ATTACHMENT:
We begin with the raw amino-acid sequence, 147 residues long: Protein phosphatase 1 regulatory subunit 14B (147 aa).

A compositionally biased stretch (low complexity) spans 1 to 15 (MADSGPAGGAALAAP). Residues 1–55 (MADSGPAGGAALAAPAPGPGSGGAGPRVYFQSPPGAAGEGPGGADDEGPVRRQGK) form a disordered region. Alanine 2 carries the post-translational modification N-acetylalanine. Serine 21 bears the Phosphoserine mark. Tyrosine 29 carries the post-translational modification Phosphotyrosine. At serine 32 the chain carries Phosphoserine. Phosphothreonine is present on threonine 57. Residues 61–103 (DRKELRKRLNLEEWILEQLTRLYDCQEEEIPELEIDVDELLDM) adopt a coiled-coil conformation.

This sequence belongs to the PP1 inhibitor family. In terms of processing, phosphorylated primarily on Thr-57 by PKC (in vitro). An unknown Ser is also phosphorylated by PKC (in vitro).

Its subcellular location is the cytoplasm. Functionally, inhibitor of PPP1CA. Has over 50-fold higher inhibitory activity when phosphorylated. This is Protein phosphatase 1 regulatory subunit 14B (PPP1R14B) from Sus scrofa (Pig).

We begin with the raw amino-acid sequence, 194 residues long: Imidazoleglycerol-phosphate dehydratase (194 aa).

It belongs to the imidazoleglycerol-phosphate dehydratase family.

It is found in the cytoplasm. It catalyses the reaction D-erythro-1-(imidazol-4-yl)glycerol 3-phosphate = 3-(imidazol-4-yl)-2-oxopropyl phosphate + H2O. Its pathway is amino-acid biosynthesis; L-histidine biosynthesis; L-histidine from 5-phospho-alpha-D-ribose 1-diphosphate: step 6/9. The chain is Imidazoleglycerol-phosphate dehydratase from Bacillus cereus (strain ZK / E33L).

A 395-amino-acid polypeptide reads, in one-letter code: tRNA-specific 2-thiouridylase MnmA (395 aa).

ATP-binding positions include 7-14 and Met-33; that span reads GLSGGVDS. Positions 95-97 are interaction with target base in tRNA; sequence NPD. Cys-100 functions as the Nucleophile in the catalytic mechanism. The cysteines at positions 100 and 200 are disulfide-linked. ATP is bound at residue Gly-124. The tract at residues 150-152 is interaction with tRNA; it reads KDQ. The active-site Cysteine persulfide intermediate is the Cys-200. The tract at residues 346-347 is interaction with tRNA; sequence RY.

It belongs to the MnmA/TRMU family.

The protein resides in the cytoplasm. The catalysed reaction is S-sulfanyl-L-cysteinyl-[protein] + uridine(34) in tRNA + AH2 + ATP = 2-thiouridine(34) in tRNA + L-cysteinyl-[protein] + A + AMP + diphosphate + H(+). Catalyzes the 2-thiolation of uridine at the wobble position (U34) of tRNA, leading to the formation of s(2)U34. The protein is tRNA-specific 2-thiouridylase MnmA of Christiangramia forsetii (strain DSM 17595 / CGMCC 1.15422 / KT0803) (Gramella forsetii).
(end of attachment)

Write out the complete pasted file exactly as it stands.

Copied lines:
We begin with the raw amino-acid sequence, 147 residues long: Protein phosphatase 1 regulatory subunit 14B (147 aa).

A compositionally biased stretch (low complexity) spans 1 to 15 (MADSGPAGGAALAAP). Residues 1–55 (MADSGPAGGAALAAPAPGPGSGGAGPRVYFQSPPGAAGEGPGGADDEGPVRRQGK) form a disordered region. Alanine 2 carries the post-translational modification N-acetylalanine. Serine 21 bears the Phosphoserine mark. Tyrosine 29 carries the post-translational modification Phosphotyrosine. At serine 32 the chain carries Phosphoserine. Phosphothreonine is present on threonine 57. Residues 61–103 (DRKELRKRLNLEEWILEQLTRLYDCQEEEIPELEIDVDELLDM) adopt a coiled-coil conformation.

This sequence belongs to the PP1 inhibitor family. In terms of processing, phosphorylated primarily on Thr-57 by PKC (in vitro). An unknown Ser is also phosphorylated by PKC (in vitro).

Its subcellular location is the cytoplasm. Functionally, inhibitor of PPP1CA. Has over 50-fold higher inhibitory activity when phosphorylated. This is Protein phosphatase 1 regulatory subunit 14B (PPP1R14B) from Sus scrofa (Pig).

We begin with the raw amino-acid sequence, 194 residues long: Imidazoleglycerol-phosphate dehydratase (194 aa).

It belongs to the imidazoleglycerol-phosphate dehydratase family.

It is found in the cytoplasm. It catalyses the reaction D-erythro-1-(imidazol-4-yl)glycerol 3-phosphate = 3-(imidazol-4-yl)-2-oxopropyl phosphate + H2O. Its pathway is amino-acid biosynthesis; L-histidine biosynthesis; L-histidine from 5-phospho-alpha-D-ribose 1-diphosphate: step 6/9. The chain is Imidazoleglycerol-phosphate dehydratase from Bacillus cereus (strain ZK / E33L).

A 395-amino-acid polypeptide reads, in one-letter code: tRNA-specific 2-thiouridylase MnmA (395 aa).

ATP-binding positions include 7-14 and Met-33; that span reads GLSGGVDS. Positions 95-97 are interaction with target base in tRNA; sequence NPD. Cys-100 functions as the Nucleophile in the catalytic mechanism. The cysteines at positions 100 and 200 are disulfide-linked. ATP is bound at residue Gly-124. The tract at residues 150-152 is interaction with tRNA; it reads KDQ. The active-site Cysteine persulfide intermediate is the Cys-200. The tract at residues 346-347 is interaction with tRNA; sequence RY.

It belongs to the MnmA/TRMU family.

The protein resides in the cytoplasm. The catalysed reaction is S-sulfanyl-L-cysteinyl-[protein] + uridine(34) in tRNA + AH2 + ATP = 2-thiouridine(34) in tRNA + L-cysteinyl-[protein] + A + AMP + diphosphate + H(+). Catalyzes the 2-thiolation of uridine at the wobble position (U34) of tRNA, leading to the formation of s(2)U34. The protein is tRNA-specific 2-thiouridylase MnmA of Christiangramia forsetii (strain DSM 17595 / CGMCC 1.15422 / KT0803) (Gramella forsetii).